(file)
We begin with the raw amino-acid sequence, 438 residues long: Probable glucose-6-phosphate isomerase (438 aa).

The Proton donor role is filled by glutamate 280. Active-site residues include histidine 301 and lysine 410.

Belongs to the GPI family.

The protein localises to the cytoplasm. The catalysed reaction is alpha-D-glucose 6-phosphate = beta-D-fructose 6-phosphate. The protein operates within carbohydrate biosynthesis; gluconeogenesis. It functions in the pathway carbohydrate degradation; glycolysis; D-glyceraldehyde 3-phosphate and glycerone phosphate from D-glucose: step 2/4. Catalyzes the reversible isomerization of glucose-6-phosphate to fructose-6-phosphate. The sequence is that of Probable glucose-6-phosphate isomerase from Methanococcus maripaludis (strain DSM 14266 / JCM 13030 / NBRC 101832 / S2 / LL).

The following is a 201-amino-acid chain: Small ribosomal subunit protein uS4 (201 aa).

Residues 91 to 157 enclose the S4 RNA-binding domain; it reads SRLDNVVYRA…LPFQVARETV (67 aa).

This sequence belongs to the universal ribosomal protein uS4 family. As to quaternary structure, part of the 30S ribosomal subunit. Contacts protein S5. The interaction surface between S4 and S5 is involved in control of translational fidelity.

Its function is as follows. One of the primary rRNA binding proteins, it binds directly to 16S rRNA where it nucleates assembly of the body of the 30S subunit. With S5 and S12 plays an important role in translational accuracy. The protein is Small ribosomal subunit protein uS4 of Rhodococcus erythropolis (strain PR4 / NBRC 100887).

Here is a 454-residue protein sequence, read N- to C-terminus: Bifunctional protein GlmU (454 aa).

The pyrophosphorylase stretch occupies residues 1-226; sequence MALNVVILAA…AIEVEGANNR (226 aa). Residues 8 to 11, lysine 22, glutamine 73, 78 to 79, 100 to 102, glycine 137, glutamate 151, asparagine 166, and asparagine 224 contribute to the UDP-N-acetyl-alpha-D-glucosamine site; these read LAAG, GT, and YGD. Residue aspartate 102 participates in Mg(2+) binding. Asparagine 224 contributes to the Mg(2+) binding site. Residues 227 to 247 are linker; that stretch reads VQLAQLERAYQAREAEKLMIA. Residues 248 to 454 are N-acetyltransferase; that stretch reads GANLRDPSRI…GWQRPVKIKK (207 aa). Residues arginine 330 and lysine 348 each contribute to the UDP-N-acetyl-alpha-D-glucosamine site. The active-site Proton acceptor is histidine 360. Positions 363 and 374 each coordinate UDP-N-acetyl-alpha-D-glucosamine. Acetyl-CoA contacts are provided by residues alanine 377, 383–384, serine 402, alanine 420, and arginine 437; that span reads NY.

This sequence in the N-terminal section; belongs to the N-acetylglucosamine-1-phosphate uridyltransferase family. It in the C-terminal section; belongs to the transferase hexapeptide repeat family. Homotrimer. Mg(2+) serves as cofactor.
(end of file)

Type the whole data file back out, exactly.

We begin with the raw amino-acid sequence, 438 residues long: Probable glucose-6-phosphate isomerase (438 aa).

The Proton donor role is filled by glutamate 280. Active-site residues include histidine 301 and lysine 410.

Belongs to the GPI family.

The protein localises to the cytoplasm. The catalysed reaction is alpha-D-glucose 6-phosphate = beta-D-fructose 6-phosphate. The protein operates within carbohydrate biosynthesis; gluconeogenesis. It functions in the pathway carbohydrate degradation; glycolysis; D-glyceraldehyde 3-phosphate and glycerone phosphate from D-glucose: step 2/4. Catalyzes the reversible isomerization of glucose-6-phosphate to fructose-6-phosphate. The sequence is that of Probable glucose-6-phosphate isomerase from Methanococcus maripaludis (strain DSM 14266 / JCM 13030 / NBRC 101832 / S2 / LL).

The following is a 201-amino-acid chain: Small ribosomal subunit protein uS4 (201 aa).

Residues 91 to 157 enclose the S4 RNA-binding domain; it reads SRLDNVVYRA…LPFQVARETV (67 aa).

This sequence belongs to the universal ribosomal protein uS4 family. As to quaternary structure, part of the 30S ribosomal subunit. Contacts protein S5. The interaction surface between S4 and S5 is involved in control of translational fidelity.

Its function is as follows. One of the primary rRNA binding proteins, it binds directly to 16S rRNA where it nucleates assembly of the body of the 30S subunit. With S5 and S12 plays an important role in translational accuracy. The protein is Small ribosomal subunit protein uS4 of Rhodococcus erythropolis (strain PR4 / NBRC 100887).

Here is a 454-residue protein sequence, read N- to C-terminus: Bifunctional protein GlmU (454 aa).

The pyrophosphorylase stretch occupies residues 1-226; sequence MALNVVILAA…AIEVEGANNR (226 aa). Residues 8 to 11, lysine 22, glutamine 73, 78 to 79, 100 to 102, glycine 137, glutamate 151, asparagine 166, and asparagine 224 contribute to the UDP-N-acetyl-alpha-D-glucosamine site; these read LAAG, GT, and YGD. Residue aspartate 102 participates in Mg(2+) binding. Asparagine 224 contributes to the Mg(2+) binding site. Residues 227 to 247 are linker; that stretch reads VQLAQLERAYQAREAEKLMIA. Residues 248 to 454 are N-acetyltransferase; that stretch reads GANLRDPSRI…GWQRPVKIKK (207 aa). Residues arginine 330 and lysine 348 each contribute to the UDP-N-acetyl-alpha-D-glucosamine site. The active-site Proton acceptor is histidine 360. Positions 363 and 374 each coordinate UDP-N-acetyl-alpha-D-glucosamine. Acetyl-CoA contacts are provided by residues alanine 377, 383–384, serine 402, alanine 420, and arginine 437; that span reads NY.

This sequence in the N-terminal section; belongs to the N-acetylglucosamine-1-phosphate uridyltransferase family. It in the C-terminal section; belongs to the transferase hexapeptide repeat family. Homotrimer. Mg(2+) serves as cofactor.